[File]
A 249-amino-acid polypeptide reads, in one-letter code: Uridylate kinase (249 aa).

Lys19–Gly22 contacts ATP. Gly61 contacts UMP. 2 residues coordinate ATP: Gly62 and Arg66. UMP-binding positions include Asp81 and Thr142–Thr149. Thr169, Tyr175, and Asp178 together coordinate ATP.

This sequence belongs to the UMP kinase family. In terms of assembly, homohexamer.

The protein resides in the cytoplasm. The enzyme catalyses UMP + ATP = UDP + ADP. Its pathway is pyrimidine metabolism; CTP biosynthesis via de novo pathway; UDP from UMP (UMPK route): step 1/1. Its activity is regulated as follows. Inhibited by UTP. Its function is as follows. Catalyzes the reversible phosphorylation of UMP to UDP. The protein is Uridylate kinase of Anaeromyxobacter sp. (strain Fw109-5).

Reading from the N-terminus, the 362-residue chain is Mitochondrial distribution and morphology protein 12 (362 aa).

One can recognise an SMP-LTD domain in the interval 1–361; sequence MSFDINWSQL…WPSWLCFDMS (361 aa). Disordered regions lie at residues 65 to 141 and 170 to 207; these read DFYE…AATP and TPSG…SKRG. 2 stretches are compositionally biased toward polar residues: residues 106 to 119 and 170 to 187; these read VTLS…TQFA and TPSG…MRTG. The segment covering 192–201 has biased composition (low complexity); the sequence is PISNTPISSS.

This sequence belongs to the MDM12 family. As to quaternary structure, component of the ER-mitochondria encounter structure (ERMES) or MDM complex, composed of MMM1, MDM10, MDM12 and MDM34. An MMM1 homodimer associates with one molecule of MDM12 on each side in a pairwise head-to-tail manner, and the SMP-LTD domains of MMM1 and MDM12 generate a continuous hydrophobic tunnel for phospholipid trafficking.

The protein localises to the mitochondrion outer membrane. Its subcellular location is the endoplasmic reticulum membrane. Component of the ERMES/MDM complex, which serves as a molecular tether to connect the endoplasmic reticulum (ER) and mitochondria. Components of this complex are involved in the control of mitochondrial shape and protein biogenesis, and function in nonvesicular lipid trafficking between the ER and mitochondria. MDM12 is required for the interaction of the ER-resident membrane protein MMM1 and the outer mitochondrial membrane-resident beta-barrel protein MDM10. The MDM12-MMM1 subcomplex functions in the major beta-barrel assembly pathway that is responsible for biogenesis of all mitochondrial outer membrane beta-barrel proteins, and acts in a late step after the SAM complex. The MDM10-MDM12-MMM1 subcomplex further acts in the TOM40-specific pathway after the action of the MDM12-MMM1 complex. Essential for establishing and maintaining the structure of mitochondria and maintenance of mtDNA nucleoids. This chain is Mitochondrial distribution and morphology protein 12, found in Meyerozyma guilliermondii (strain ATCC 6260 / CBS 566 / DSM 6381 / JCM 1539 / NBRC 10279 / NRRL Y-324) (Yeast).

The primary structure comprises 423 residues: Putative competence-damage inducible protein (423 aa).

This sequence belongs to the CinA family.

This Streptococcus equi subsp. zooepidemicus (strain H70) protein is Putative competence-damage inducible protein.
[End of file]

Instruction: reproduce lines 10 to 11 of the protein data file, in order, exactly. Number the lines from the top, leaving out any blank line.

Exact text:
This sequence belongs to the CinA family.

This Streptococcus equi subsp. zooepidemicus (strain H70) protein is Putative competence-damage inducible protein.